Dennegeur Primary School of Strandfontein and Elsies River High School, which had won the overall highest points in their division at the recent Western Cape Schools Drill and Marching Championship, impressed everyone with two very polished drill exhibitions. The lithe and athletic dancers of FEDANSA gave a breathtaking dancing display, smoothly incorporating Ballroom, Latin American and various other dance styles. The High Brass Field Band of Elsies River played a variety of melodies to showcase the unique field band sound, and the colourful minstrel display by the Cape Town Entertainers created an up-beat carnival atmosphere.
The youngsters were joined by the combined military bands from the four services, as well as the Pipes and Drums of CFA and of the SAMHS. The spectators – families, friends and visitors to the Castle – enthusiastically showed their appreciation for the excellent performances by vigorously applauding and cheering for each of the groups.
The Cape Town weather was rather variable during the week of the Tattoo: It was very hot on Monday, when the groups rehearsed their routines at the Castle; Tuesday was a perfect day, with clear blue skies and pleasantly warm temperatures, typical of early summer in the Mother City. By Wednesday afternoon, however, a soaking drizzle began to fall from the clouds that chased each other across the wind-blown skies; ever so often, clear blue patches and rainbows amidst the clouds seemed to promise respite from the drizzle. The fact that the spectators stayed for the entire dress rehearsal that evening, despite the intermittent showers of rain that saw some dashing to shelter underneath the roofed colonnade, was clearly testimony to the professionalism and passion of the performers, who played their hearts out, proving that they were dedicated and disciplined soldiers as well as musicians.
Unfortunately, Thursday must have been one of the wettest days in Cape Town since the end of winter. Nonetheless, the mood behind the scenes was upbeat and determined, in true military style, with everyone making the necessary preparations for what would be the thrilling Opening Night of the Tattoo.
Right up until the last minute, all systems were go. The ushers were ready to welcome the spectators, and the performers were warming up and tuning up their instruments. The function venue for the VIPs and invited guests had been beautifully decorated. At the various entrances and exits, security was on point to double-check tickets and access cards.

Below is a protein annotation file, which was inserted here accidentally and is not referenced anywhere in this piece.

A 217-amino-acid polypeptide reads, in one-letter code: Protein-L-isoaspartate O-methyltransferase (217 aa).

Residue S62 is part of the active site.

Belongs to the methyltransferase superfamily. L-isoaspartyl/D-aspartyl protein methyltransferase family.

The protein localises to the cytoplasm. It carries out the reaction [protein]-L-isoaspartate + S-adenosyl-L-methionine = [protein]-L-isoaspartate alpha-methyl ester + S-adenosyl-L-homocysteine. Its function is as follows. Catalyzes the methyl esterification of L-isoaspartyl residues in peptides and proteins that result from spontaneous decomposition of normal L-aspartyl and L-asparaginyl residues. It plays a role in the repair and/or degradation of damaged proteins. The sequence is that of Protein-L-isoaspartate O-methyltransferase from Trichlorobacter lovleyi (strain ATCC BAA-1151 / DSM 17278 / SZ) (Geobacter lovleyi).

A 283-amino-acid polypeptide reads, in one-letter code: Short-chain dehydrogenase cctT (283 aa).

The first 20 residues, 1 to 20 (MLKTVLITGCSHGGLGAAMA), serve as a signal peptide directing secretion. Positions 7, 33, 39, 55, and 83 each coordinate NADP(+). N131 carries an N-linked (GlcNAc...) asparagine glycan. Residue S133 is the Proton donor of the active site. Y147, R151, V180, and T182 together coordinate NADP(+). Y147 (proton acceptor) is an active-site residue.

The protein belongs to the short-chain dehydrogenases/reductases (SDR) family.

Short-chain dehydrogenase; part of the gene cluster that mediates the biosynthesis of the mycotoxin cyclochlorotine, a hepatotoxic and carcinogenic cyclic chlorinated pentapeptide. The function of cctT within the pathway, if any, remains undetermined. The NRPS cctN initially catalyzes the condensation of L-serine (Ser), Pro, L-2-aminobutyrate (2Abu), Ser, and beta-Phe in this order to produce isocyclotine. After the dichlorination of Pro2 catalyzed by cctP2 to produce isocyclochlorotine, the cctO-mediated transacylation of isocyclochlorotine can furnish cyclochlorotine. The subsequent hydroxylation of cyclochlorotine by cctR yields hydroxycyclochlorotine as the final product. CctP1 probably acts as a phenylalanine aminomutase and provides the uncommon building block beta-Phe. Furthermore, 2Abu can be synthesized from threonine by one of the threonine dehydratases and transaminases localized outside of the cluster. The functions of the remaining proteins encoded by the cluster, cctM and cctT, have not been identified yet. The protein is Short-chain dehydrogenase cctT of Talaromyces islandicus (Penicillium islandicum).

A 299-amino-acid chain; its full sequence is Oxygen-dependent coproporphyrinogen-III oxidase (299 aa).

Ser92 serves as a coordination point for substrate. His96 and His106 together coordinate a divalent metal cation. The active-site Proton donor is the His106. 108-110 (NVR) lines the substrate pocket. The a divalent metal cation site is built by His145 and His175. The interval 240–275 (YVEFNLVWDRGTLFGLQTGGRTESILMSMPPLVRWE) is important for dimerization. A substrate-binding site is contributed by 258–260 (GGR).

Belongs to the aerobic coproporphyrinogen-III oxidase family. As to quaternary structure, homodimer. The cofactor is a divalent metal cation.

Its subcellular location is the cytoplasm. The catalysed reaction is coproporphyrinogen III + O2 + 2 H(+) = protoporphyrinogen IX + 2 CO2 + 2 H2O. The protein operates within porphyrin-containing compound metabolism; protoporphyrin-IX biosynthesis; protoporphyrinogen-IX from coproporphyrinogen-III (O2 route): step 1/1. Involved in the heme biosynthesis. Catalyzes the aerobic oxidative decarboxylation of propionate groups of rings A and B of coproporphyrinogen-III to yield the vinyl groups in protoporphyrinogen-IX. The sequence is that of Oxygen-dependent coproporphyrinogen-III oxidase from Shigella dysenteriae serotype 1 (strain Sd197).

The static displays in front of the Castle were in place to greet visitors with an impressive display of military might – a Ratel from the Cape Town Highlanders, the Rooikat of Regiment Oranje Rivier, the SAMHS ambulance, and the Oerlikon 35mm twin-barrel quick-firing anti-aircraft cannon of Cape Garrison Artillery (CGA). CFA had neatly aligned their four big 25-pounder guns adjacent to the main path. The Computicket staff members in their caravan outside the Lion Gate were ready to assist any visitors who had not pre-booked tickets.
Thus, it was with a heavy heart that the executive committee decided to cancel Thursday night’s show. As determined and tough military men and women, they were fully prepared to soldier on despite the weather. But the arena was simply too waterlogged, the risk of damage to musical instruments was too high, and conditions for any spectators hardy enough to brave the rain would have been decidedly unpleasant.
Thankfully, the Cape Town weather played along wonderfully on Friday and Saturday, and audiences were treated to a slick, polished, well-run show. The participants were praised for the excellent quality of their music and the high standards of their performance, and the Executive Committee declared the Cape Town Military Tattoo 2013 a success.
Putting together a Military Tattoo is not easy, considering that the participants are not professional actors but soldiers, and that there is a restricted budget with restricted resources. Without the support of the City of Cape Town, Chrysalis Academy and the dedication of the Reserves (who often went beyond the call of duty), the Regulars and the loyal individual civilian supporters and contributors, it would not have been possible. We salute you.
And until we meet again at next year’s Cape Town Military Tattoo 2014, let not old acquaintance be forgot!
Enjoy the slideshow!